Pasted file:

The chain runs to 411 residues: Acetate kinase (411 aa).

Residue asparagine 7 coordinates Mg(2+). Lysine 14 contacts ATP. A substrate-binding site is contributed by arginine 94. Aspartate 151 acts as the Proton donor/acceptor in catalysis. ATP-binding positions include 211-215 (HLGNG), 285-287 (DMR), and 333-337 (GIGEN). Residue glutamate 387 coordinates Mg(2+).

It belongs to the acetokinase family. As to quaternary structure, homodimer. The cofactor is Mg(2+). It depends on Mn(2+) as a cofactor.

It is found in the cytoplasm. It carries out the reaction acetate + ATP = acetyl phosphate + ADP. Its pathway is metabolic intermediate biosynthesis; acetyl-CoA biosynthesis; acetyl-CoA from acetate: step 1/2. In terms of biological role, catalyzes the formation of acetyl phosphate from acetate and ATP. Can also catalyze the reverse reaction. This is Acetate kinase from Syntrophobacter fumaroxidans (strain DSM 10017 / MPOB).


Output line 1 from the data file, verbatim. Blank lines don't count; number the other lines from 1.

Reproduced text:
The chain runs to 411 residues: Acetate kinase (411 aa).